Bo's trial is seen as a potentially concluding chapter in the scandal.
His high profile and connections among the nation's ruling elite have made his case -- with its tales of greed and wrongdoing by a top official and his family -- an extremely delicate matter for Chinese authorities. It's taken more than a year, during which time the Communist Party underwent a major leadership change, to bring him to trial.
Many observers had expected proceedings to stick closely to a pre-planned script, seeing the trial's outcome as the result of a political deal struck between Bo and China's top leaders.
But as he often did in his political career, Bo has so far stolen the show, mounting a robust attack on the prosecution's case and ridiculing witness testimony. That has left China watchers trying to figure out how far he's veered off script.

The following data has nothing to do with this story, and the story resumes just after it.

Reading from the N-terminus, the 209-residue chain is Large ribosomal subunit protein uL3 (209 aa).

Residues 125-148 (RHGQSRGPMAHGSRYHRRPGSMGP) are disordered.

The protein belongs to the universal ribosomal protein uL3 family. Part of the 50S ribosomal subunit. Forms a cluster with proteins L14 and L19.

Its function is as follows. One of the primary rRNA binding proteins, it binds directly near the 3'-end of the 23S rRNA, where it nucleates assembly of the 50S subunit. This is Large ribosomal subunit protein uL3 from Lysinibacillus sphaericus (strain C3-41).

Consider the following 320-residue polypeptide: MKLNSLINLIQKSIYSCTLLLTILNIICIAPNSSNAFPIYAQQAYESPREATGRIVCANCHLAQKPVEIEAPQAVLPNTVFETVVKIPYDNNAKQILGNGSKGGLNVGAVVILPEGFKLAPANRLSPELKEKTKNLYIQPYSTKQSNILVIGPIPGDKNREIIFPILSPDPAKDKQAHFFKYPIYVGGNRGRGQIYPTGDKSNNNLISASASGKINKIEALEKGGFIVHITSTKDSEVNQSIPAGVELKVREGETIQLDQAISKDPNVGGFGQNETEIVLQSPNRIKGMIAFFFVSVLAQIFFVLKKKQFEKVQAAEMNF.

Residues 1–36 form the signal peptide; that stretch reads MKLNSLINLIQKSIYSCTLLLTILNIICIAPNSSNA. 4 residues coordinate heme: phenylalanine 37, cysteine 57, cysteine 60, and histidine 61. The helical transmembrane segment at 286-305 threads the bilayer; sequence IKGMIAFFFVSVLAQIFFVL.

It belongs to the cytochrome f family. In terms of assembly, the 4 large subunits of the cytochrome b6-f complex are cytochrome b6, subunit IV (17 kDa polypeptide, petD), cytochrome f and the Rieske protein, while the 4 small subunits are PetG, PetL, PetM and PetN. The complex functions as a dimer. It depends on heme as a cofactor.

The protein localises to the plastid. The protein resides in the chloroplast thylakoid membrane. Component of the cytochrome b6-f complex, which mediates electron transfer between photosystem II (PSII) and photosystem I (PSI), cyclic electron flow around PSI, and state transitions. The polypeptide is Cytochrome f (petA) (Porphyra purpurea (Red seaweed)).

Journalists from the international news media haven't been allowed inside the courtroom. But the court's official microblog account has delivered updates on developments inside, attracting almost half a million followers on Weibo, China's Twitter-like service.
CNN hasn't been able to verify how accurate and comprehensive the court's version of proceedings has been. But many observers have interpreted it as a reasonably close, albeit filtered, account.